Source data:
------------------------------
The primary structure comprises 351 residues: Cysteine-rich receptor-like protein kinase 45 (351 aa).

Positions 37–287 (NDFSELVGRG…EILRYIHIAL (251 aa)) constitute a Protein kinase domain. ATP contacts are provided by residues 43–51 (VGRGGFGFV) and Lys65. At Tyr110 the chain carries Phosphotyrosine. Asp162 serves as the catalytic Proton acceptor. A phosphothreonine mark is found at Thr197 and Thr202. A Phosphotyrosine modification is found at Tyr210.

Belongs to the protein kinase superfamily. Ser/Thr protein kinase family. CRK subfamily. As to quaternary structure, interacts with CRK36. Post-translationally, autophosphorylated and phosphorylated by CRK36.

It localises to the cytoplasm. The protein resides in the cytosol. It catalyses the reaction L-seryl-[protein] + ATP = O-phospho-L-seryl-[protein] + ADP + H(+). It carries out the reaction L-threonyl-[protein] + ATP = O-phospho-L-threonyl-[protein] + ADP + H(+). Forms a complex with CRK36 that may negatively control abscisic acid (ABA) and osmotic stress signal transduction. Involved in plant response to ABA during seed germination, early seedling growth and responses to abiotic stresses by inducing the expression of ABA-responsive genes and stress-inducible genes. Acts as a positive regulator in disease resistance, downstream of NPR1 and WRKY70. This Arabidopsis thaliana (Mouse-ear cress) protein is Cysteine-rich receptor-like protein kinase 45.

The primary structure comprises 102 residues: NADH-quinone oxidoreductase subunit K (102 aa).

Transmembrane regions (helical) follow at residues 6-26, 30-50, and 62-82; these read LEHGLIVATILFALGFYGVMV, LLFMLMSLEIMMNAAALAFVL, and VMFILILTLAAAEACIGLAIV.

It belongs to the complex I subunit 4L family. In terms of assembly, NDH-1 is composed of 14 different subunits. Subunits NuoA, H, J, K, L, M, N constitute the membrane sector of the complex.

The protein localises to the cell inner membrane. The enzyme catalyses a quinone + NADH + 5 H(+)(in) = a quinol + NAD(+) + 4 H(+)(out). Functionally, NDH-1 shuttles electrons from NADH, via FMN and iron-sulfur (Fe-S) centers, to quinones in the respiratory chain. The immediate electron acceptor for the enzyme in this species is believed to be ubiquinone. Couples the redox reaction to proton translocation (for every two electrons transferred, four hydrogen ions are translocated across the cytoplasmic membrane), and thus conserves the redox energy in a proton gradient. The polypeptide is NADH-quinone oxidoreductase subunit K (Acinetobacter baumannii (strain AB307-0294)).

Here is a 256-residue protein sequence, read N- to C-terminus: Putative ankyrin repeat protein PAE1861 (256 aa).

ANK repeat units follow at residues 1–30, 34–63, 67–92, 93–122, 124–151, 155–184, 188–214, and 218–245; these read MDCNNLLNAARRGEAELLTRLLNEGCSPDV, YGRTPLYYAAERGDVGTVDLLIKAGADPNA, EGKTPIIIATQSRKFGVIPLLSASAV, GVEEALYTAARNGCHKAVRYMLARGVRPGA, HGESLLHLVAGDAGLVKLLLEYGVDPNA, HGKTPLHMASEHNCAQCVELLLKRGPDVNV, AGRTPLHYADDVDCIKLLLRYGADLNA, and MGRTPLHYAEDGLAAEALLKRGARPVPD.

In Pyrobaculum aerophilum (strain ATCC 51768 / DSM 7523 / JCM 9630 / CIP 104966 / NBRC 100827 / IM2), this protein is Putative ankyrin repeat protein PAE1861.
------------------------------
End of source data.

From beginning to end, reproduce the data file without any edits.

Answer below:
The primary structure comprises 351 residues: Cysteine-rich receptor-like protein kinase 45 (351 aa).

Positions 37–287 (NDFSELVGRG…EILRYIHIAL (251 aa)) constitute a Protein kinase domain. ATP contacts are provided by residues 43–51 (VGRGGFGFV) and Lys65. At Tyr110 the chain carries Phosphotyrosine. Asp162 serves as the catalytic Proton acceptor. A phosphothreonine mark is found at Thr197 and Thr202. A Phosphotyrosine modification is found at Tyr210.

Belongs to the protein kinase superfamily. Ser/Thr protein kinase family. CRK subfamily. As to quaternary structure, interacts with CRK36. Post-translationally, autophosphorylated and phosphorylated by CRK36.

It localises to the cytoplasm. The protein resides in the cytosol. It catalyses the reaction L-seryl-[protein] + ATP = O-phospho-L-seryl-[protein] + ADP + H(+). It carries out the reaction L-threonyl-[protein] + ATP = O-phospho-L-threonyl-[protein] + ADP + H(+). Forms a complex with CRK36 that may negatively control abscisic acid (ABA) and osmotic stress signal transduction. Involved in plant response to ABA during seed germination, early seedling growth and responses to abiotic stresses by inducing the expression of ABA-responsive genes and stress-inducible genes. Acts as a positive regulator in disease resistance, downstream of NPR1 and WRKY70. This Arabidopsis thaliana (Mouse-ear cress) protein is Cysteine-rich receptor-like protein kinase 45.

The primary structure comprises 102 residues: NADH-quinone oxidoreductase subunit K (102 aa).

Transmembrane regions (helical) follow at residues 6-26, 30-50, and 62-82; these read LEHGLIVATILFALGFYGVMV, LLFMLMSLEIMMNAAALAFVL, and VMFILILTLAAAEACIGLAIV.

It belongs to the complex I subunit 4L family. In terms of assembly, NDH-1 is composed of 14 different subunits. Subunits NuoA, H, J, K, L, M, N constitute the membrane sector of the complex.

The protein localises to the cell inner membrane. The enzyme catalyses a quinone + NADH + 5 H(+)(in) = a quinol + NAD(+) + 4 H(+)(out). Functionally, NDH-1 shuttles electrons from NADH, via FMN and iron-sulfur (Fe-S) centers, to quinones in the respiratory chain. The immediate electron acceptor for the enzyme in this species is believed to be ubiquinone. Couples the redox reaction to proton translocation (for every two electrons transferred, four hydrogen ions are translocated across the cytoplasmic membrane), and thus conserves the redox energy in a proton gradient. The polypeptide is NADH-quinone oxidoreductase subunit K (Acinetobacter baumannii (strain AB307-0294)).

Here is a 256-residue protein sequence, read N- to C-terminus: Putative ankyrin repeat protein PAE1861 (256 aa).

ANK repeat units follow at residues 1–30, 34–63, 67–92, 93–122, 124–151, 155–184, 188–214, and 218–245; these read MDCNNLLNAARRGEAELLTRLLNEGCSPDV, YGRTPLYYAAERGDVGTVDLLIKAGADPNA, EGKTPIIIATQSRKFGVIPLLSASAV, GVEEALYTAARNGCHKAVRYMLARGVRPGA, HGESLLHLVAGDAGLVKLLLEYGVDPNA, HGKTPLHMASEHNCAQCVELLLKRGPDVNV, AGRTPLHYADDVDCIKLLLRYGADLNA, and MGRTPLHYAEDGLAAEALLKRGARPVPD.

In Pyrobaculum aerophilum (strain ATCC 51768 / DSM 7523 / JCM 9630 / CIP 104966 / NBRC 100827 / IM2), this protein is Putative ankyrin repeat protein PAE1861.